A common problem — depending on where you live — is getting the best fuel for your car. Fortunately, in our area, we have 93-octane gasoline, which is okay for our street cars to get around town. However, when we want to crank up the boost, we then resort to race gas for off-road use. You’ve heard that E85 is all the rage at the pump, but we don’t have that option. The nearest E85 station is about an hour away. In this article, we will test some additives and fuel options, and fill in the gap between pump gas and race fuel with the help of VP Racing Fuels. We will also see how much more power we can make on VP’s C85 fuel over pump gas.
The Test Mule
Our subject for this experiment will be a 2006 C6 Corvette. We have done a few articles on this car which currently has a plethora of modifications that any C6 owner would approve. The engine is an LSX376-B15 from Chevrolet Performance with a ProCharger D1SC-1 that force-feeds through a FAST LSXR intake manifold. Other mods include a Hughes Performance built transmission and torque convertor, FAST ignition coils, Aeromotive fuel system, and a set of Fuel Injector Clinic (FIC) 1440cc injectors.
If you have a full-blown race car, odds are you’re going to buy race gas or some mix of ethanol. If you own a high-performance street car, race fuel tends to get super expensive and becomes a pain because you can only store so much at once, not to mention it’s only intended for off-road use. And like we said before, ethanol is a great option, but not everyone has access to it. So, what are your options?
VP Racing Fuels has three products that we are very interested in examining for the street car crowd. The first item is a fuel additive called Octanium Unleaded, which is a fuel additive specially blended for performance applications. It increases the octane up to 8 numbers or 80 points. The second product is a cooling system additive called Cool Down. Cool Down improves coolant performance and is safe for all radiator systems. It is ideal for racing, street, RV, and tow vehicle applications. The final item we will be testing is VP’s C85 ethanol fuel, which is for off-road use. VP blends this fuel with consistent proportions of ethanol, making every container uniform with another. This fuel can make up to 4-percent more torque and power than conventional E85.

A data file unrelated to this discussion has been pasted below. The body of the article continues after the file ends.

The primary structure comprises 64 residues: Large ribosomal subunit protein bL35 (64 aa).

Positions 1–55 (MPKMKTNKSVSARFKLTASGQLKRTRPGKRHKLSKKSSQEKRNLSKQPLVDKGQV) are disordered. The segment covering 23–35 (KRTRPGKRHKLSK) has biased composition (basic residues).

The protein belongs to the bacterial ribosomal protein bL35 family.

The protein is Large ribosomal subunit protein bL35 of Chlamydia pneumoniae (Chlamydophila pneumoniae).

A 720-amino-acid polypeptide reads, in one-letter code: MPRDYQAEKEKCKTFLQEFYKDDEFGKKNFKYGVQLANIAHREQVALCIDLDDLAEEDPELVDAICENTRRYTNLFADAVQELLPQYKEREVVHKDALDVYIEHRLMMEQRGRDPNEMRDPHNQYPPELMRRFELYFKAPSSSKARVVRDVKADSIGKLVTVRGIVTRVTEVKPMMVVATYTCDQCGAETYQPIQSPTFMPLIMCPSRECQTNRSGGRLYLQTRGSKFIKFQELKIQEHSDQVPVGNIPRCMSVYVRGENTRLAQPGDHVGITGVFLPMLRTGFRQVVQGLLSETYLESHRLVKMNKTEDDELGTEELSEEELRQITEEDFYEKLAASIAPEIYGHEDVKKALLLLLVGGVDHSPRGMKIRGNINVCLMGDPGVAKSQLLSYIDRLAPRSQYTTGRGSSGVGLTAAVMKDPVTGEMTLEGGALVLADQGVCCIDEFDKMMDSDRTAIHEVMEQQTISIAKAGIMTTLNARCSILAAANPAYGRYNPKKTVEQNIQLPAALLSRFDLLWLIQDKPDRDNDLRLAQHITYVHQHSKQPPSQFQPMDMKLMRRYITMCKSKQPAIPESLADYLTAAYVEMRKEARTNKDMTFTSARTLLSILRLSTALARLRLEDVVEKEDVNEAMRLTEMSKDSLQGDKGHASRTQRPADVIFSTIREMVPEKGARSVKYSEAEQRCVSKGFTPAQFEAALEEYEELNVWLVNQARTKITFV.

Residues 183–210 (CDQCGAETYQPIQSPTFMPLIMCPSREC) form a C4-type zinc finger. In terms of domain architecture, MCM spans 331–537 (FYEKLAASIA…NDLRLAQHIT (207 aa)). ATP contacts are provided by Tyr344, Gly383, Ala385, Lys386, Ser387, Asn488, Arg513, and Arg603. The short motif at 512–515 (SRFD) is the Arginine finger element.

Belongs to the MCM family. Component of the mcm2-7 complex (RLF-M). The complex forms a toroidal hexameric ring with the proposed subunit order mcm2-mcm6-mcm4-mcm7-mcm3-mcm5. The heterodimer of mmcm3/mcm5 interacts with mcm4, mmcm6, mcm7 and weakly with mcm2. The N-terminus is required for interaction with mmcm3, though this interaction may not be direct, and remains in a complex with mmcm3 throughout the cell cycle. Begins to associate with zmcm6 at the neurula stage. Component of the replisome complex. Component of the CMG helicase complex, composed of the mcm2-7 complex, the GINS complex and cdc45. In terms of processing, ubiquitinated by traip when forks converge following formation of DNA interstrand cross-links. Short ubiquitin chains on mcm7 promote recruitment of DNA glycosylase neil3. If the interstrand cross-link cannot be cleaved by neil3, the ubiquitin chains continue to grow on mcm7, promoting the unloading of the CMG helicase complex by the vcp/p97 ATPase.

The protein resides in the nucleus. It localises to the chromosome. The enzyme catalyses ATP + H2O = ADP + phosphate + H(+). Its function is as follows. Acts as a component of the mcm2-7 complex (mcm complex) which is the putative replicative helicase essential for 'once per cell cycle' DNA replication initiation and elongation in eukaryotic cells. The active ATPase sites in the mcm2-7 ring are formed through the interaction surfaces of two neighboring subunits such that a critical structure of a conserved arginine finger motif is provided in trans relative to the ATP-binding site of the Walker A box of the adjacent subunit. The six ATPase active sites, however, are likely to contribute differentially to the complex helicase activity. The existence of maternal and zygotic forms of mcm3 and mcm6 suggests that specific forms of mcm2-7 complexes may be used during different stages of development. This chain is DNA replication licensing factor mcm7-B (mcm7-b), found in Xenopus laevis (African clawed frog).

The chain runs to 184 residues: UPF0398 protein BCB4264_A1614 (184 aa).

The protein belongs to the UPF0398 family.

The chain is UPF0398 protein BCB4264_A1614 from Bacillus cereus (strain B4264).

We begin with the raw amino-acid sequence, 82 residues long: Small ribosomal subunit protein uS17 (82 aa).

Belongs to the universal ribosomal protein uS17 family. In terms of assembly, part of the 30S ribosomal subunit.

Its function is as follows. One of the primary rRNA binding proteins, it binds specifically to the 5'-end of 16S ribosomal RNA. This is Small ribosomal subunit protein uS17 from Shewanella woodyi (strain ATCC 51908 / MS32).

With the car on location at Power Labs Dyno & Tuning, the guys strapped down the C6 and got it ready for a baseline run with 91-octane pump gas. The Corvette has been on the dyno several times in the previous weeks, so there were no surprises. As the Corvette spun the rollers, the car made an impressive 747 horsepower and 825 lb-ft of torque. After the pull, the guys noticed the slightest bit of knock, letting us know we were on edge with our ProCharged pump-gas combination.
It was time to give VP Racing’s Octanium Unleaded a try, but what is it exactly? For this question, we turned to the pros at VP Racing to get the details on this fuel additive. Steve Patti, vice president of marketing for VP Racing Fuel, was more than happy to give us the skinny on the products.
Patti says, “Octanium was developed as a real solution to improve fuel octane of gas for track day and off-road use in automobiles and power sports vehicles. Due to the success and popularity of Octanium, Octanium Unleaded was developed to make it safe for vehicles with catalytic converters and O2 sensors.” Patti continues, “Octanium will raise octane by up to 8 numbers, while Octanium Unleaded will raise octane by up to 7 numbers — no matter the octane rating of the gas. What will vary is the final octane value based on the starting octane of the fuel. For instance, if the starting octane of the fuel is only 87, then the maximum final octane results might be 94, whereas starting with a higher octane fuel will lead to a higher final octane result.”
Patti also gave us a breakdown on VP’s product, Cool Down™. He says, “Cool Down is a coolant additive that extends the capability of any coolant by improving heat transfer and lubrication of your cooling system components while protecting against corrosion. It can reduce engine temperatures by up to 30-degrees Fahrenheit, and cylinder head temps up to 75-degrees. For straight water applications, adding 50-percent more Cool Down is recommended. The advantage of adding Cool Down to antifreeze instead of water for street applications is its ability to retain freeze protection.”